The model home scene *really* triggered my “WTH is he showing us here?!?” sense. Urban Sprawl=bad? The cities encroaching on greenspaces, or people from the city moving out into the country, only to spoil the country too, like a disease.
    Earth only has a few refuges left, and we are taking over and ruining even the most beautiful places, in the name of selfish monetary consumerism and comfort.
    Meh, I’m not so hot at articulating myself, but I hope some of this made sense.

  10. Phillip Says:

    Heidi, You articulate yourself very well. It’s Shyamalan that hasn’t done so. Who knows what his precise beef is. He may not have had one which is why the movie is as weak as it is. The more specific he had made his complaint the more specific the symbolsm/lesson in the film would have been. ocusing on one aspect of the larger problem would have allowed us to relate it to the larger problem, in the film it’s the reverse. As it stands it’s terribly thin, because it tries to run the gamut of every problem that we could represent…and that’s just far too many for an audience (even the brightest) to try and narrow down in a two hour time period.

  11. Atlas Says:

    REMEMBER THE BEGINING!

    As in any film by M. Knight Shyamalan, the major theme of the movie appears within the first five minutes – through metaphor. The first audible words in the movie, spoken between the two young blond women, are:

    “I forgot where I am.”

    ” Your at the place where the killers need to decide what to do with the crippled girl.”

    Because Shyamalan’s movies contain so few words and so little dialogue, EVERY word has to be taken seriously and thoughtfully. Reading other people’s comments about Mother Earth, the movie’s first words become obvious…the crippled girl (world) and we, the killers, standing at a moment of recognition and decision. Ironically, a girl’s scream erupts, and the people in Central Park continue to move on – - until they begin killing themselves, which is really what humanity is doing to itself through destroying this planet, the great hand that feeds us.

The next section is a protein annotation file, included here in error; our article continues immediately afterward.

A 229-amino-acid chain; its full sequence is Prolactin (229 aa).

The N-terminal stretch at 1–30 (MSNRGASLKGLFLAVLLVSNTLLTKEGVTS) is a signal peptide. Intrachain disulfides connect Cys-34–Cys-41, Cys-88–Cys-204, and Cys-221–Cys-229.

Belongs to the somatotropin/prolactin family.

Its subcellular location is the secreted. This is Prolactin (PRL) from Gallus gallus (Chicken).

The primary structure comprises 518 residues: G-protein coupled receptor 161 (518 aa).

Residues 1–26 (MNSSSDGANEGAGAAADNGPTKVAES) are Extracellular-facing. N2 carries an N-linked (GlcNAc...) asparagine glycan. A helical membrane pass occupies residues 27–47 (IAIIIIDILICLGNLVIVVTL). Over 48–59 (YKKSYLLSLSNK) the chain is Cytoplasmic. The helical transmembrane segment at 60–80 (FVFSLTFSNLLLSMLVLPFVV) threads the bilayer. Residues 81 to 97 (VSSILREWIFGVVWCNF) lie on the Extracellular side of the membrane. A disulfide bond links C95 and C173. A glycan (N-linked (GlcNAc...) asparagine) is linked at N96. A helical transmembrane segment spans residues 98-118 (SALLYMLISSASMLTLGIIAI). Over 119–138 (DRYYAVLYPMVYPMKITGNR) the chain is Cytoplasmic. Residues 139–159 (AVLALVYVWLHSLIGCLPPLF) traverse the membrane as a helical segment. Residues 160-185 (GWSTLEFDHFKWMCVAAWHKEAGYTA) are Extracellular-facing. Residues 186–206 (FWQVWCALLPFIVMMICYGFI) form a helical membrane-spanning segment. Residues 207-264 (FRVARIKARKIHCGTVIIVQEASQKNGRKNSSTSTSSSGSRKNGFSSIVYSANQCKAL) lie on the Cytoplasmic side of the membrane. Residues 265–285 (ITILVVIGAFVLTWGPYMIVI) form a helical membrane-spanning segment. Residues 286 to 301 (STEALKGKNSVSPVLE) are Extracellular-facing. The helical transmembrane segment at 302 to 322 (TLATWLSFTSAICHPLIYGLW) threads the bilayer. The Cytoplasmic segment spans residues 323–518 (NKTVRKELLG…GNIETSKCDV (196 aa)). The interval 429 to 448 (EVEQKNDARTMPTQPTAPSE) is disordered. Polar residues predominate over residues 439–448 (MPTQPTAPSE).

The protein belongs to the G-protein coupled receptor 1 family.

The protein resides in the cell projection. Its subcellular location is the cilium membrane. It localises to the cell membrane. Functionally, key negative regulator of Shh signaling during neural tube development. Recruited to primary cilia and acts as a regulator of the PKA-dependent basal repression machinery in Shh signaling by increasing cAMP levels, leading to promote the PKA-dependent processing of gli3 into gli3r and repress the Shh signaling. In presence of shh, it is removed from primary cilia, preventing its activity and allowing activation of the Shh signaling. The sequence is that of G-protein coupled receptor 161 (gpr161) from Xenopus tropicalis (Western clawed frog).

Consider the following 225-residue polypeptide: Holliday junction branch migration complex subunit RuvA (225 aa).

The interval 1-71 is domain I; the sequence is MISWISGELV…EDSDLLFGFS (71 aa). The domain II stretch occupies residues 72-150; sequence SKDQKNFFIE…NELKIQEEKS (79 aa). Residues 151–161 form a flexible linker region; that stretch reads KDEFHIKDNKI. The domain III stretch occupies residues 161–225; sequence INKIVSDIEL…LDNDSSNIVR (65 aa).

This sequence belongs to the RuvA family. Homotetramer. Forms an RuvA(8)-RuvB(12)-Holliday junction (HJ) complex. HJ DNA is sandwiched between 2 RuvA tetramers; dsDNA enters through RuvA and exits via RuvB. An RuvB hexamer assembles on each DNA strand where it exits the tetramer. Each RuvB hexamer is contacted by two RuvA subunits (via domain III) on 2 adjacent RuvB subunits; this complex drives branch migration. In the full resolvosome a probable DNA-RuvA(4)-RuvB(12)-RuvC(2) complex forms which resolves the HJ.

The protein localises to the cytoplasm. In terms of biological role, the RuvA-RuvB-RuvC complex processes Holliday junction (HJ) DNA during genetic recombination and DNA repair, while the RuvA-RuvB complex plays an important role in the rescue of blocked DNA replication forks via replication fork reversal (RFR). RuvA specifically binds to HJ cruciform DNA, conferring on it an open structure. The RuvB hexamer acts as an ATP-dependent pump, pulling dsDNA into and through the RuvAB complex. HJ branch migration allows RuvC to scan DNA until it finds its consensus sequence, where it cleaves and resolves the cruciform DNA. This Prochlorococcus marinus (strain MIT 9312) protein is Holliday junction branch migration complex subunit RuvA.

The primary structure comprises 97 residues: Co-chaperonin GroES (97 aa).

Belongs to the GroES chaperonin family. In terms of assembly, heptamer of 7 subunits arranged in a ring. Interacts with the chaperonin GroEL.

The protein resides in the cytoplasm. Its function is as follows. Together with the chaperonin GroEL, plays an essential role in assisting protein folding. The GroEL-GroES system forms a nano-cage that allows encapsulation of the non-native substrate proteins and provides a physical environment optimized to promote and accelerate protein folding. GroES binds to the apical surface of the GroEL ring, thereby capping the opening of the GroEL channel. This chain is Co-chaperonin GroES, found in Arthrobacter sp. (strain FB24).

The movie has a great premise and is revolutionary in casting suicide as a major character. Shyamalan paces the movie brilliantly and really uses cinematography and music to enhance the story. But Shyamalan needs to grow up. His previous movies brought him much attention BECAUSE there was so much ambiguity and lack of resolve, in stark contrast to the formulaic Hollywood movie. Alright M. Knight, we got it. Now give us something more. It’s good he’s trying to make a point, but seriously, with ticket prices at $10, the audience deserves more entertainment.

    If he really wanted to make a point, he should have added another half hour and taken the movie in a more epic direction – showing us places like Beijing, Moscow, and Sao Paulo completely empty, reminiscent of “On the Beach” in which nuclear annihilation was not only hinted at but strikingly illustrated and made more real. “On the Beach” changed how millions of people, including many political leaders, thought about nuclear weapons and the cold war. After watching that movie, one is not haunted by the words “nuclear winter” but by the image of San Francisco completely empty – a ghost town. If Shyamalan wants to really impact people’s thinking, he needs to grow as a filmmaker and take greater chances – not become formulaic himself by deferring to ambiguity or lack of resolve in the end, but by hitting the audience with a knockout punch that will startle them and stay with them. He needs to evolve, or else he will become like one of his own characters – walking backwards. If Shyamalan doesn’t come through on his potential, audiences will become as desensitized to his pictures as we became to the suicides in “The Happening,” or rather, “The Half-Happening.”

  12. Phillip Says:

    Hey Atlas,

    10$…where do you live?! It’s 15$ in LA!

    As in most Shyamalan films he tells you the end before it even happens. “We’re moving towards water…they really hate water!”

    Shyamalan is experimenting a lot with how to impart a story, but not necessarily how to impart a theme, at least in a meaningful way. He’s much like Kevin Smith…strange comparison you say? Not at all. They’re both filmmakers that can’t seem to break beyond their singular way of viewing the world.

    Look at P.T. Anderson! He pushed himself to try something completely different, and the results were astounding. On the other hand it took Guy Ritchie a couple mishaps for him to realize what he does best and he came back and did it the best he’s done it. I think Shyamalan needs to try a different genre on for size. His stretching the rules of the thriller/horror/fantasy genre to get something across is truly wearing thin.